This 1944 Bulova watch is a true testament to the brand’s durability and craftsmanship. It features a rolled rose gold case that has aged beautifully with a tarnished patina, paired with a 17-jewel manual wind movement.
The movement is stamped with a circle, which was the date stamp for Bulova watches prior to 1950. The use of glyphs and symbols, instead of the later alpha-numeric two-digit code, adds to the vintage charm of this timepiece.
Bulova used a unique system of glyphs to date their watches from 1924 to 1946. These glyphs, which were a combination of symbols and images, were stamped on the movement of the watch and served as a way to identify the year of production. This system was used as a way to quickly and easily identify the age of a Bulova watch without the need for a more detailed and time-consuming examination.
The table above shows the different symbols and images used by Bulova for each year during this period. For example, the symbol for 1935 was a triangle, the symbol for 1933 was an “X”, and so on. The use of these symbols was consistent across all Bulova watches during this period, making it easy to identify the year of production for any Bulova watch from 1924 to 1946. There were duplicates however it is possible to determine the difference by the movement number.
In 1946, Bulova switched to a new system of dating their watches. Instead of using symbols, they began using a two-digit numeric code to date their watches, which was used up until 1949. This system was similar to the one used by other watch brands and was more widely accepted and understood. From 1950 they used the more suitable two-digit alpha-numeric code we are all used to starting with L0 in 1950.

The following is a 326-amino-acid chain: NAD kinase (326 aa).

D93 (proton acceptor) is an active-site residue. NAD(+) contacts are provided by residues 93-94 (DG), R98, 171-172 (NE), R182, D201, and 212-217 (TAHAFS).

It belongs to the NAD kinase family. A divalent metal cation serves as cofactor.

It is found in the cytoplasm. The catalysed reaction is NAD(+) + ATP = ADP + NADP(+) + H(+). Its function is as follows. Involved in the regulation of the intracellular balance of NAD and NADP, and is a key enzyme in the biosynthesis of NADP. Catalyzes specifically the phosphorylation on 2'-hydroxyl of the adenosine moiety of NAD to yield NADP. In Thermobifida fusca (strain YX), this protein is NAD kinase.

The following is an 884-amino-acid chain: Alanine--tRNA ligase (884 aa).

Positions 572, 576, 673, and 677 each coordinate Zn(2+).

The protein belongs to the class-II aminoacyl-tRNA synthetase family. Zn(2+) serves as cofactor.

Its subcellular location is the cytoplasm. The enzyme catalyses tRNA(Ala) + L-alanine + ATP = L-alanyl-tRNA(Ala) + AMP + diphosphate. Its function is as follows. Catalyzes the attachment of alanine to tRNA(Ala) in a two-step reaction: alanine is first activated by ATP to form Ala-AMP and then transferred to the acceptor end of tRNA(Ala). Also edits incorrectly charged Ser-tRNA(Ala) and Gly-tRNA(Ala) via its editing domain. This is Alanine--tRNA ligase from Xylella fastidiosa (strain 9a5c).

The case of this watch also has a unique aspect, it has three different names depending on the coating and the movement. This particular variant is called an Alderman. If the case was made in yellow gold, it would have been called a Stamford. And if it was rose gold with a 15-jewel movement, it would have been called an Aviator.
The vintage adverts above provide a glimpse into the different variations of this case and movement combinations that were available during the time of their release. These advertisements not only showcase the various aesthetic options of the watch, such as the different coatings and movements but also highlight the unique features and benefits of each variation.
There was clearly no shortage of name suggestions in the Bulova offices in the 40s!
The watch also comes with a matching rose gold ladder bracelet with a micro-adjustment on the clasp, which was a sophisticated feature for the time. This watch is a perfect combination of vintage charm, durability, and sophistication and is a must-have for any collector.
The watch is complete with its original red velvet display box. This one was originally sold in Toronto.